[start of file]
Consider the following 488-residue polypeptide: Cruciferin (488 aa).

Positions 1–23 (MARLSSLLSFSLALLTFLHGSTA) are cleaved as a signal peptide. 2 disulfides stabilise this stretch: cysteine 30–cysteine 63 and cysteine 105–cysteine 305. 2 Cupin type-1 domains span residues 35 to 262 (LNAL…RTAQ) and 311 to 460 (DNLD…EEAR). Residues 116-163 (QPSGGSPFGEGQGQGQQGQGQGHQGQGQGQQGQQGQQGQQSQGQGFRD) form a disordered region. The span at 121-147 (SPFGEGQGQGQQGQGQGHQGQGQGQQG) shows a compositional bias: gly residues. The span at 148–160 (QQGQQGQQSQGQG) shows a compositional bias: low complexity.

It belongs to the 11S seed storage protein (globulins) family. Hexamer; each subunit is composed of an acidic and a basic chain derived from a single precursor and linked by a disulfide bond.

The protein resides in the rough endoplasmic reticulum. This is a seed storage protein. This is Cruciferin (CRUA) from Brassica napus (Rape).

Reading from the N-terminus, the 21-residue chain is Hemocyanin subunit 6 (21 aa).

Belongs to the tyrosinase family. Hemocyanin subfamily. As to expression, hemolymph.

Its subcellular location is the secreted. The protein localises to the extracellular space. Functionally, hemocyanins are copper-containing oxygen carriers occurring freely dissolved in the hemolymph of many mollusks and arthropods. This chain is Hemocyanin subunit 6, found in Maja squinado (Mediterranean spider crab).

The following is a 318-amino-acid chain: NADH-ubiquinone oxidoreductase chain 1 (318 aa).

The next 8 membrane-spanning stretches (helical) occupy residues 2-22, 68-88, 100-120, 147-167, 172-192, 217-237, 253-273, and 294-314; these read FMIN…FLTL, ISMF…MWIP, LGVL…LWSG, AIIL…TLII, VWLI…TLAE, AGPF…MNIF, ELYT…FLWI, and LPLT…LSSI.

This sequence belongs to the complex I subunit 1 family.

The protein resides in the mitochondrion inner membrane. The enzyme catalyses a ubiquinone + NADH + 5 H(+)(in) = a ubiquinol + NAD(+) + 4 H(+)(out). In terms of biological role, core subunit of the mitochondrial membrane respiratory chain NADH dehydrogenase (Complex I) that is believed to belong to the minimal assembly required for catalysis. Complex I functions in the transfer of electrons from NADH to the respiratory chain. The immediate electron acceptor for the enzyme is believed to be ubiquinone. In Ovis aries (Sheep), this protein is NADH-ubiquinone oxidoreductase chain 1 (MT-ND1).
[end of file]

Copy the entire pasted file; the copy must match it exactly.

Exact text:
Consider the following 488-residue polypeptide: Cruciferin (488 aa).

Positions 1–23 (MARLSSLLSFSLALLTFLHGSTA) are cleaved as a signal peptide. 2 disulfides stabilise this stretch: cysteine 30–cysteine 63 and cysteine 105–cysteine 305. 2 Cupin type-1 domains span residues 35 to 262 (LNAL…RTAQ) and 311 to 460 (DNLD…EEAR). Residues 116-163 (QPSGGSPFGEGQGQGQQGQGQGHQGQGQGQQGQQGQQGQQSQGQGFRD) form a disordered region. The span at 121-147 (SPFGEGQGQGQQGQGQGHQGQGQGQQG) shows a compositional bias: gly residues. The span at 148–160 (QQGQQGQQSQGQG) shows a compositional bias: low complexity.

It belongs to the 11S seed storage protein (globulins) family. Hexamer; each subunit is composed of an acidic and a basic chain derived from a single precursor and linked by a disulfide bond.

The protein resides in the rough endoplasmic reticulum. This is a seed storage protein. This is Cruciferin (CRUA) from Brassica napus (Rape).

Reading from the N-terminus, the 21-residue chain is Hemocyanin subunit 6 (21 aa).

Belongs to the tyrosinase family. Hemocyanin subfamily. As to expression, hemolymph.

Its subcellular location is the secreted. The protein localises to the extracellular space. Functionally, hemocyanins are copper-containing oxygen carriers occurring freely dissolved in the hemolymph of many mollusks and arthropods. This chain is Hemocyanin subunit 6, found in Maja squinado (Mediterranean spider crab).

The following is a 318-amino-acid chain: NADH-ubiquinone oxidoreductase chain 1 (318 aa).

The next 8 membrane-spanning stretches (helical) occupy residues 2-22, 68-88, 100-120, 147-167, 172-192, 217-237, 253-273, and 294-314; these read FMIN…FLTL, ISMF…MWIP, LGVL…LWSG, AIIL…TLII, VWLI…TLAE, AGPF…MNIF, ELYT…FLWI, and LPLT…LSSI.

This sequence belongs to the complex I subunit 1 family.

The protein resides in the mitochondrion inner membrane. The enzyme catalyses a ubiquinone + NADH + 5 H(+)(in) = a ubiquinol + NAD(+) + 4 H(+)(out). In terms of biological role, core subunit of the mitochondrial membrane respiratory chain NADH dehydrogenase (Complex I) that is believed to belong to the minimal assembly required for catalysis. Complex I functions in the transfer of electrons from NADH to the respiratory chain. The immediate electron acceptor for the enzyme is believed to be ubiquinone. In Ovis aries (Sheep), this protein is NADH-ubiquinone oxidoreductase chain 1 (MT-ND1).